After his 1970 ordination, Father Skrypek was assigned to his home parish, St. Columba. He was transferred to the Basilica of St. Mary in Minneapolis in 1977 and served for three years, including as parochial administrator while starting the parish council.

Because of his experience working with troubled kids, Father Skrypek was asked to serve as chaplain at the Hennepin County Adult Correction Facility in 1980. After seven years there, he said he thought he was ready to go back into a parish. But instead he was asked to take over the chaplaincy at the Minnesota Correction Facility-Stillwater.

“I said, ‘That’s the natural progression, isn’t it? You go from jail to prison.’” He served prison inmates for 22 years.

As a chaplain, Father Skrypek learned to listen while frequently serving men with addictions. “It taught me to center myself wherever I am,” he said. “God is the answer, and it’s not so much that I need to answer, but the answer is in listening to people’s questions and being part of … that growth.”

While Father Skrypek served Catholics at the prison, all the inmates saw him as their chaplain.

“I never went into the prison as a prison,” he said. “It was my assignment, so I went into the prison realizing that I needed to respect that’s where they lived, and I tried to see it that way.”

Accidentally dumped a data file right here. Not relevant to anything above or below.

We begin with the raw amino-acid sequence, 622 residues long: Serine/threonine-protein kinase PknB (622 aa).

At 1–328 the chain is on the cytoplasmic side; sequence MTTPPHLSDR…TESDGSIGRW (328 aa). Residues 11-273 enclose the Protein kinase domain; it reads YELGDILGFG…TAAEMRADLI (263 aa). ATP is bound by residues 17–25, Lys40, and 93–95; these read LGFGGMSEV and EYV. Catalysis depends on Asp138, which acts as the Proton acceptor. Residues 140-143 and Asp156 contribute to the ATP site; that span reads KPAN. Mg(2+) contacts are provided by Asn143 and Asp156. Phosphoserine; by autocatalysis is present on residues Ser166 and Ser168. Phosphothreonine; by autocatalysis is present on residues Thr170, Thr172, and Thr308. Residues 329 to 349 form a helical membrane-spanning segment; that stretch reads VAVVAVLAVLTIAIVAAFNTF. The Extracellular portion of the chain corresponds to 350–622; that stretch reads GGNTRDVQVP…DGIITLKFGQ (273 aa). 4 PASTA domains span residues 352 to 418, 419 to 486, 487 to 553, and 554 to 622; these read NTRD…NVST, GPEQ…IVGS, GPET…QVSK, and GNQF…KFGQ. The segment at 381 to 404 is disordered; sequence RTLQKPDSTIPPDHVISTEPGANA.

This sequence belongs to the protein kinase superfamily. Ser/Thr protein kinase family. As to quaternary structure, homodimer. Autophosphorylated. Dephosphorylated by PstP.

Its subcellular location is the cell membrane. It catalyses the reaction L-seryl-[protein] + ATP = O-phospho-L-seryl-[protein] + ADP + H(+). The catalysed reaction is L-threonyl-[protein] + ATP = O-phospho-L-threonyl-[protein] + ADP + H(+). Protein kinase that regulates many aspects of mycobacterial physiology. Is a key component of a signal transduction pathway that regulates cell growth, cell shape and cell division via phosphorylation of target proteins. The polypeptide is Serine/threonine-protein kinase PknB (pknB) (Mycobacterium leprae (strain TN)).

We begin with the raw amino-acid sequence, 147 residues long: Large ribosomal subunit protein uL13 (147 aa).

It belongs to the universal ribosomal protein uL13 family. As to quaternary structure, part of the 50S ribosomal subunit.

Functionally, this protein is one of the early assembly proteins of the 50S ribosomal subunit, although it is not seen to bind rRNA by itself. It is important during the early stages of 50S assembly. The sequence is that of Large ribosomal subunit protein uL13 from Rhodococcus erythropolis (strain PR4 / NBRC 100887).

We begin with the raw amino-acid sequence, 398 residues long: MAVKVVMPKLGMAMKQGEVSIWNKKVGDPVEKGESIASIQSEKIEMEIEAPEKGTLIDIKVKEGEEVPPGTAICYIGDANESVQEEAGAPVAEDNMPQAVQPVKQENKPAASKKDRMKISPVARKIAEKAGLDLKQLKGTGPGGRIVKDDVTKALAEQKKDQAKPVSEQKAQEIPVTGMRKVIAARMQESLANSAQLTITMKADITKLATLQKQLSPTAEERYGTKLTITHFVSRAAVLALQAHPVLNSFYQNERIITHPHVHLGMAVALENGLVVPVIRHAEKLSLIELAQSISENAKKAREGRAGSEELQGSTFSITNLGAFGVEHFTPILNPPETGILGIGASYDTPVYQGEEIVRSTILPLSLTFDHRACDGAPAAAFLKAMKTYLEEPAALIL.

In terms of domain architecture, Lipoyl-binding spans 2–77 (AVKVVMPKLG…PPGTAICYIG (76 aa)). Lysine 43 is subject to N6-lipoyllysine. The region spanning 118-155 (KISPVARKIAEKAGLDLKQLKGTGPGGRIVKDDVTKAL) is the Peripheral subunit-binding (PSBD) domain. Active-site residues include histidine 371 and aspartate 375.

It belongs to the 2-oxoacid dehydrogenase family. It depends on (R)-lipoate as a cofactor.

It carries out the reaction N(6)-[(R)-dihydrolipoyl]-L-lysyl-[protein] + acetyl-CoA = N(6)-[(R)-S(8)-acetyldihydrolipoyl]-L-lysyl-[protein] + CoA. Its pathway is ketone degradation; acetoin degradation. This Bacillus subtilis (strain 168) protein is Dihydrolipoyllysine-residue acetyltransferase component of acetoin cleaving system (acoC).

Grateful for his chaplain experience, Father Skrypek said he learned more deeply the meaning of Christianity. “I jumped into an experience where there was so much to take in and it was so good, it didn’t seem like 30 years.”

Since leaving prison ministry in 2009, Father Skrypek has served part time at Assumption in
St. Paul. The active parish has kept him busy, although he has slowed down some.

In his various assignments, Father Skrypek said, what’s shaped his ministry is trying to be humble and accompany people in difficulties.

“When you’re with people in their journey, they can cry only for so long,” he said. “I’ve laughed so deeply with people at seemingly the hardest times when they come to an awareness. That’s a good place to be at this time in my life.”

— Stories by Susan Klemond and photos by Dave Hrbacek

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Category: Jubilees